Stormzy at the Glastonbury Festival 2019 (Dave J Hogan/Getty)
Over the last weekend in June, BBC TV offered nostalgic coverage of the Glastonbury Festival, a traditional fixture of the British summer. Instead of watching headline sets from 2020 headliners Paul McCartney, Kendrick Lamar, and Taylor Swift, viewers were treated to classic performances from past festivals, including Stormzy’s ground-breaking set from 2019, David Bowie’s triumphant return in 2000, and Oasis’s debut festival performance in 1994.
Whilst Glastonbury has been able to ride out the cancellation of what would have been its 50th birthday, the prospects for festivals throughout the UK are bleak. And even Glastonbury is not immune: founder Michael Eavis suggests that another cancellation in 2021 may mean its end.
The financial implications of cancelling a festival are huge. Fiona Stewart, the director of the Green Man Festival in the Black Mountains of Wales, points out that the events are not run on a year-by-year basis. Planning, including the booking of artists, is an ongoing process. The updating and improvement of infrastructure, where the right deals at the right time can save thousands of pounds, happens throughou the year. “Evolving and developing the festival experience is constant,” says Stewart, “This all costs money to support and a great deal has been lost in this year’s festival.”
Like other festivals, Green Man was insured for cancellation; however, policies did not cover a global pandemic. Moreover, whilst the festival directly and indirectly employs about 5,000 people when it is staged, it only has a full-time staff of six. As such, Green Man was classed as a “micro company” and received just £10,000 towards staff wages. For now, work continues on the planning of next year’s festival, with the organizers hoping that most of this year’s visitors will take up the option of rolling over their tickets to 2021.
Festivals come in all shapes and sizes. In Wakefield, Dean Freeman has run the Long Division Festival single-handedly since 2011. Designed to foster local talent and attract artists who would not normally include the West Yorkshire city on their tours, the festival puts on bands in venues from pubs to abandoned libraries. This year’s cancellation could not have come at a worse time for Freeman, who had attracted Arts Council and local authority support for a substantial two-year package to sustain and develop the event. Without further funding, he was forced to furlough himself as the festival’s sole employee.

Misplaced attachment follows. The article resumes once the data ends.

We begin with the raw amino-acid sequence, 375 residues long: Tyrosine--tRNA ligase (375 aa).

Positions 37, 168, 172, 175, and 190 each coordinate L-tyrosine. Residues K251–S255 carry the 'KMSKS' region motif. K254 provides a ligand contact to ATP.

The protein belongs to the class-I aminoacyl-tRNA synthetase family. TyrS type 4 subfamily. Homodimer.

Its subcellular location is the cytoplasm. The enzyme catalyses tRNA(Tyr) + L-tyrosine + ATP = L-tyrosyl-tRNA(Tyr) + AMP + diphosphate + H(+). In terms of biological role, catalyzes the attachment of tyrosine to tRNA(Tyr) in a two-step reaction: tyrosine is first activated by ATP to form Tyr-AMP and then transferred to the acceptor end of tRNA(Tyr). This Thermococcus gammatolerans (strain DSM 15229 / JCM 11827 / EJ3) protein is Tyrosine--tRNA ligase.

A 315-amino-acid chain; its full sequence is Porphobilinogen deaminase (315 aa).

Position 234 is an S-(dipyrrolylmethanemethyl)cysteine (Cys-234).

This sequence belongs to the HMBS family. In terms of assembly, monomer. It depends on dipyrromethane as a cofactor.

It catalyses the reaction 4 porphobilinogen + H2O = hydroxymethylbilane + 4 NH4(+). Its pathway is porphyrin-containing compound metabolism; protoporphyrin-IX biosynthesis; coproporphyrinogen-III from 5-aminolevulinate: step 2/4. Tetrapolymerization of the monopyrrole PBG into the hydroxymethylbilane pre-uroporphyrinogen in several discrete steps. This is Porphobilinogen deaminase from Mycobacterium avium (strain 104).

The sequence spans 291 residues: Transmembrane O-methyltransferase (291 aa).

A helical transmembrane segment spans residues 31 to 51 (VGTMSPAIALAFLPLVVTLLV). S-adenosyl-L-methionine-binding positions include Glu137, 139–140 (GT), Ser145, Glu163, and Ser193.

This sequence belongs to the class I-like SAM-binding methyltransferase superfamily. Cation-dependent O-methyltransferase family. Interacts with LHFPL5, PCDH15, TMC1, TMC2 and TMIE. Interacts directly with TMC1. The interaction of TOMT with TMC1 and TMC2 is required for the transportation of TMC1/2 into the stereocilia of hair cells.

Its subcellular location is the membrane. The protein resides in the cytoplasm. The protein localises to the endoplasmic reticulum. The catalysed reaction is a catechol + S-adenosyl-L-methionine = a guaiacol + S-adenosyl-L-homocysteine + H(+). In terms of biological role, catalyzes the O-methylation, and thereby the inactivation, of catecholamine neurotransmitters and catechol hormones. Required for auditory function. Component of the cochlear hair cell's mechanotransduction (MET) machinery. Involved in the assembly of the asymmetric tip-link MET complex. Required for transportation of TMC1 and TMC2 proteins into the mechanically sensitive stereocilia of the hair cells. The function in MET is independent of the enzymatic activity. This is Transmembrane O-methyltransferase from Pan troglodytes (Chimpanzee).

The Effect on Communities
Through its charitable trust, Green Man supports a range of communities activities: training opportunities for students from Merthyr Tydfil College; fundraising for local projects and charities; a partnership with the Salvation Army; and support for refugees. Festival-goers are encouraged to extend their stay, spend time and money in the area, particularly in the nearby village of Crickhowell.
Fiona Stewart’s team has been able to support all the agreed Green Man Trust commitments, including the support of local people affected by the devastating floods in February. But she acknowledged, “It’s worrying to know that so many local businesses will be affected. We’re all trying to put one foot in front of the other and get through this year.”
Festival organizers and the wider live music industry feel that the UK government has largely ignored the pandemic’s impact upon them. On Uly 2, a coalition of live music businesses, artists, venues, festivals, and production companies launched “Let The Music Play” to highlight the importance of the sector to the UK’s economy. Noting that the music industry contributes more than £5 billion annually and sustains over 200,000 jobs, the campaign is lobbying Government to follow the lead of Germany and Australia with sufficient support to sustain the industry.
On Monday, a £1.5 billion package to keep the arts sector afloat was announced, but it is unclear if any support will be extended to festivals. Dean Freeman says, “I think the government is happy to use live music as an example of ‘Great’ Britain, but at the same times thinks it shouldn’t have to pay for or support it. Compared to other countries in Europe we are embarrassingly bad at supporting music.”
The UK’s music festival industry fosters artistic talent, provides opportunities for people to gain experience in a range of roles, and creates a much-needed sense of well-being for those who attend. If the government does not provide support for festivals and the live music scene, it runs the risk of undermining an increasingly important part of the economy, as it depletes the country’s much-heralded cultural capital.